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Clear nutrition labels can encourage healthier eating habits. Here’s how Australia’s food labelling can improv

Gary Sacks, Deakin University and Jasmine Chan, Deakin University

In your trips to the supermarket, you’ve probably come across the Health Star Rating on the front of some foods. You might even be one of the 70% of Australians who say they read the detailed nutrition information on the back of product packaging.

Nutrition labelling is designed to help people make informed food purchases, and encourage shoppers to select and eat healthier options.

But Australia’s food labelling system is under-performing. Here’s how we can make it more effective.

Labels help us choose healthier options

Nutrition labelling has been shown to lead to small but important improvements in the healthiness of what people eat.

A recent review concluded that food labels tend to encourage people to consume higher amounts of healthier foods. But most food label formats aren’t very effective in stopping people from selecting unhealthy foods.

While the effects of food labels may be small, such changes on a large scale can lead to healthier eating habits across the population.

Which labelling format works best?

Studies show people favour having front-of-pack nutrition labels in addition to the more detailed back-of-pack information.

People tend to understand simpler, colour-coded labels more easily than more complex, monochrome labels. And they consistently prefer “interpretive” labelling, like Australia’s Health Star Rating, that provides clear guidance on how healthy a particular product is.

Recent evidence indicates warning labels, such as those indicating high amounts of particular nutrients, are likely to be helpful in steering people away from unhealthy foods.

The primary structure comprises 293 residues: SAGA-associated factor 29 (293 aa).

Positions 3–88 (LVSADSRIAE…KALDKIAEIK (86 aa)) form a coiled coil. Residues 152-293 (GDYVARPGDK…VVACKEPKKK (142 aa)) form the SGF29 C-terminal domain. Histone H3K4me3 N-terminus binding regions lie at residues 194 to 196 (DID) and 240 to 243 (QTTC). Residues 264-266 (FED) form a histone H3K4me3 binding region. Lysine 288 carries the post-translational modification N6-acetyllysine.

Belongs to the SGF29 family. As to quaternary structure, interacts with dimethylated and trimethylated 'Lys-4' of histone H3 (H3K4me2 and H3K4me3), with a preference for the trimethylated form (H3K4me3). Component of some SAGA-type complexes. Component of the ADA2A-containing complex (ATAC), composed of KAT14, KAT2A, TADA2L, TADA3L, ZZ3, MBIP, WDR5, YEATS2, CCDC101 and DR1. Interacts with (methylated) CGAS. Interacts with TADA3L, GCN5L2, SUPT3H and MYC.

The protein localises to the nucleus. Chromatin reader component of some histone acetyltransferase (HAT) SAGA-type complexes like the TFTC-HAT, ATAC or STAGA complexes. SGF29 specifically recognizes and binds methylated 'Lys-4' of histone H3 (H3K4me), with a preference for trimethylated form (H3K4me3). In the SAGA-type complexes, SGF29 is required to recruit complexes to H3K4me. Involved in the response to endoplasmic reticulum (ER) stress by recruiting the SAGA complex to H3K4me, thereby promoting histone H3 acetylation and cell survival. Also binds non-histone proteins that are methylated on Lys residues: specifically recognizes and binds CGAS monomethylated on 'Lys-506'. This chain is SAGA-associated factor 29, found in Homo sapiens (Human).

Several countries have recently introduced warning labels on unhealthy foods. In Chile, for example, it is mandatory for products to display black, octagon-shaped “stop” signs on foods that exceed limits for sugar, sodium (salt), saturated fat and energy.

The introduction of Chile’s warning labels, as part of a comprehensive nutrition policy suite, has led to improvements in the healthiness of Chilean diets at the population level.

How do Australia’s labelling rules stack up?

Australia’s Health Star Rating system performs relatively well in helping people to understand the healthiness of different products.

And it has likely led to some improvements in product healthiness, as manufacturers have reformulated products to achieve a higher Health Star Rating.

But, as a voluntary scheme, Health Star Ratings have been implemented on less than half of eligible products. This limits people’s ability to compare product healthiness across the board.

Perhaps as a result of the limited rollout, there’s no compelling evidence to show that the Health Star Rating system has changed what people buy.

How can we make our food labelling more effective?

Research points to several suggestions to optimise the design of food labels in Australia.